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Logo of the Workers Alliance of America as of 1938.

The Workers Alliance of America (WAA) was a Popular Front era political organization established in March 1935 in the United States which united several efforts to mobilize unemployed workers under a single banner. Founded by the Socialist Party of America (SPA), the Workers Alliance was later joined by the Unemployed Councils of the USA, a mass organization of the Communist Party USA (CPUSA), and by the National Unemployed Leagues originating with A.J. Muste's Conference for Progressive Labor Action (CPLA) and successor organizations.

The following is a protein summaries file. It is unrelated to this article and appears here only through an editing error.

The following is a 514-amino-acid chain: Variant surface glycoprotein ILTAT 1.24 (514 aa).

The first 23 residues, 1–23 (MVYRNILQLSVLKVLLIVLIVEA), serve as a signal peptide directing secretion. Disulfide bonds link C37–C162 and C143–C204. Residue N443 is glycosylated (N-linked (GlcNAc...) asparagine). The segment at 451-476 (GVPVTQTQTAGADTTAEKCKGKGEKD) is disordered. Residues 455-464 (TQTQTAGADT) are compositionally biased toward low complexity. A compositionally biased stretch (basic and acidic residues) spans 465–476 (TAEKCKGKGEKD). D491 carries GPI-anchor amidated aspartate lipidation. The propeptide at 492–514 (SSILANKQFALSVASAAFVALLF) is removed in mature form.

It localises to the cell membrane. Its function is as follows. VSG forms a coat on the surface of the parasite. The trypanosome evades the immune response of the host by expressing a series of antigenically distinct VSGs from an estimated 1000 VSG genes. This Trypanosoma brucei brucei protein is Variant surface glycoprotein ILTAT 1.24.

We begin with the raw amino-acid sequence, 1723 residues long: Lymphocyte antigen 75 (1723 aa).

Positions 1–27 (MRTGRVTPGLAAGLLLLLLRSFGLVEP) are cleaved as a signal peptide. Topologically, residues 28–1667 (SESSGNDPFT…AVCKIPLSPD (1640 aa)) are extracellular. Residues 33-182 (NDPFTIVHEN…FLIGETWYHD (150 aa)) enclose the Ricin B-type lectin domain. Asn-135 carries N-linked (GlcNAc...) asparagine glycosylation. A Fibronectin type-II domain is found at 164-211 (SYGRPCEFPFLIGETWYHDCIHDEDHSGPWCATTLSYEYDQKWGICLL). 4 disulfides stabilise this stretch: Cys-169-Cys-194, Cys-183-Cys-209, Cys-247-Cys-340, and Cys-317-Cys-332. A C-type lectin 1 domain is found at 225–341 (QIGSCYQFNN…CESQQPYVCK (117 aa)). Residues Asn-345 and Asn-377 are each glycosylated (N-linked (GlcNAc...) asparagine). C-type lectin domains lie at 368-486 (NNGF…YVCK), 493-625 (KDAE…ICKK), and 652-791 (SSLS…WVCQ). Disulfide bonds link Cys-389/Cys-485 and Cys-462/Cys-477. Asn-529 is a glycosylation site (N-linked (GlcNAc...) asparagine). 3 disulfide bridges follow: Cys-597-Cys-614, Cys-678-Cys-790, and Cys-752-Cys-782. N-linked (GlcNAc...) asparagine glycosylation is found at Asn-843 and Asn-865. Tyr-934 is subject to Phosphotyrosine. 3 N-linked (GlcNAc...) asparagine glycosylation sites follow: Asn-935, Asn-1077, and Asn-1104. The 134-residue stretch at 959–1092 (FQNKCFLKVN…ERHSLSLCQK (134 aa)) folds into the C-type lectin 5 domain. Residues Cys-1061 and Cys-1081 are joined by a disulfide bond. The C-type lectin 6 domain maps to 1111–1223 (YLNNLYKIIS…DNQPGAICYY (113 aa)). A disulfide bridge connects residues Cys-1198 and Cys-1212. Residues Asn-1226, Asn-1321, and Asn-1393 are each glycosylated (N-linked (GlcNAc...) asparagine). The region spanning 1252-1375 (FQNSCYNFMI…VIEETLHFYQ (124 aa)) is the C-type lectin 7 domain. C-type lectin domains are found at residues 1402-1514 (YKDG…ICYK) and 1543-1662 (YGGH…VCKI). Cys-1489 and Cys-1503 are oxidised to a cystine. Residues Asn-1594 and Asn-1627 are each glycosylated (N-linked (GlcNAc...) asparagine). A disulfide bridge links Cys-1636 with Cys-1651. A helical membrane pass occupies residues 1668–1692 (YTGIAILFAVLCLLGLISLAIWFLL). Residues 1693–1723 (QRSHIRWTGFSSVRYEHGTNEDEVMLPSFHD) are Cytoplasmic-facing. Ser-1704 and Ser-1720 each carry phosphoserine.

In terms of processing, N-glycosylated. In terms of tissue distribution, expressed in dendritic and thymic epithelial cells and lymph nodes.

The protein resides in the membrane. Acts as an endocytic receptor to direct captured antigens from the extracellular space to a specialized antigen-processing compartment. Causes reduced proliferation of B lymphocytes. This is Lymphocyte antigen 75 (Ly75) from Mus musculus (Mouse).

The WAA was initially headed by Socialist David Lasser, but the organization gradually came to be dominated by the CPUSA, which had superior size and organizational discipline compared to its partners. Originally resembling a trade union for relief workers employed by the Works Progress Administration (WPA), in its later incarnation it came to resemble a political pressure group focused upon winning additional funding of the WPA by a budget-conscious Congress.

The organization rapidly atrophied after 1939, in the wake of the Molotov–Ribbentrop Pact and the eruption of World War II in Europe and was terminated in 1941.


Organizational historyEdit


David Lasser, first head of the Workers Alliance of America